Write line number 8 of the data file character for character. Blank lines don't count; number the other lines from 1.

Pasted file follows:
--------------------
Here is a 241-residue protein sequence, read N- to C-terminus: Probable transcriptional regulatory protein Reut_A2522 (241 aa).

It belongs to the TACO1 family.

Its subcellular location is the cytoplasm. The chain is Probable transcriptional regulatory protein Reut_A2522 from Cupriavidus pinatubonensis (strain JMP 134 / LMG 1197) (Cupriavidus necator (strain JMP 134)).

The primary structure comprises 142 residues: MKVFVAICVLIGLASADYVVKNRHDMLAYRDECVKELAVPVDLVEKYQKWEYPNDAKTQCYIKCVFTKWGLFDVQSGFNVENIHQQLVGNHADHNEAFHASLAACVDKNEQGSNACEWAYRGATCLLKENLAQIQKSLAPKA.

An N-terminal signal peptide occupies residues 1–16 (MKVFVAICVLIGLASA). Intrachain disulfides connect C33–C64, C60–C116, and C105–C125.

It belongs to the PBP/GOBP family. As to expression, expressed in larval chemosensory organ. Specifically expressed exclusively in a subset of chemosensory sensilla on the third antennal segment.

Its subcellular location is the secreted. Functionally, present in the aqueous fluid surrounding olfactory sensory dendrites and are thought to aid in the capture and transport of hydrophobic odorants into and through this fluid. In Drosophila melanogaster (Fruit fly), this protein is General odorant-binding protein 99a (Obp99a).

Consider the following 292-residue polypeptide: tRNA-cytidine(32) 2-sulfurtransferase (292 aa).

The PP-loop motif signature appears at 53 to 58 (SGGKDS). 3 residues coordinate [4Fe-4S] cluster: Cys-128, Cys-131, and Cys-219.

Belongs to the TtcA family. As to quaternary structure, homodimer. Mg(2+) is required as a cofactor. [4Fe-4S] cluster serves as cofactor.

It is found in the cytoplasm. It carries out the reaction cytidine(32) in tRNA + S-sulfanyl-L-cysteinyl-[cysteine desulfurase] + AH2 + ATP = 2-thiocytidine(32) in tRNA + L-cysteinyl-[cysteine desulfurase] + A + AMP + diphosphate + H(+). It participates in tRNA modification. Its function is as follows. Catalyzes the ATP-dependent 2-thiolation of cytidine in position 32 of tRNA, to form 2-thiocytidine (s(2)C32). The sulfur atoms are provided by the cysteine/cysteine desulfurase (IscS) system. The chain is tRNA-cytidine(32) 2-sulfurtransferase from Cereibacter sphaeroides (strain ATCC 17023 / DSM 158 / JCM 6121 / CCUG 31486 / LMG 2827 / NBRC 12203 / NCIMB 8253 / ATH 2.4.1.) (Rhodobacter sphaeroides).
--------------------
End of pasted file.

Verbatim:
Consider the following 292-residue polypeptide: tRNA-cytidine(32) 2-sulfurtransferase (292 aa).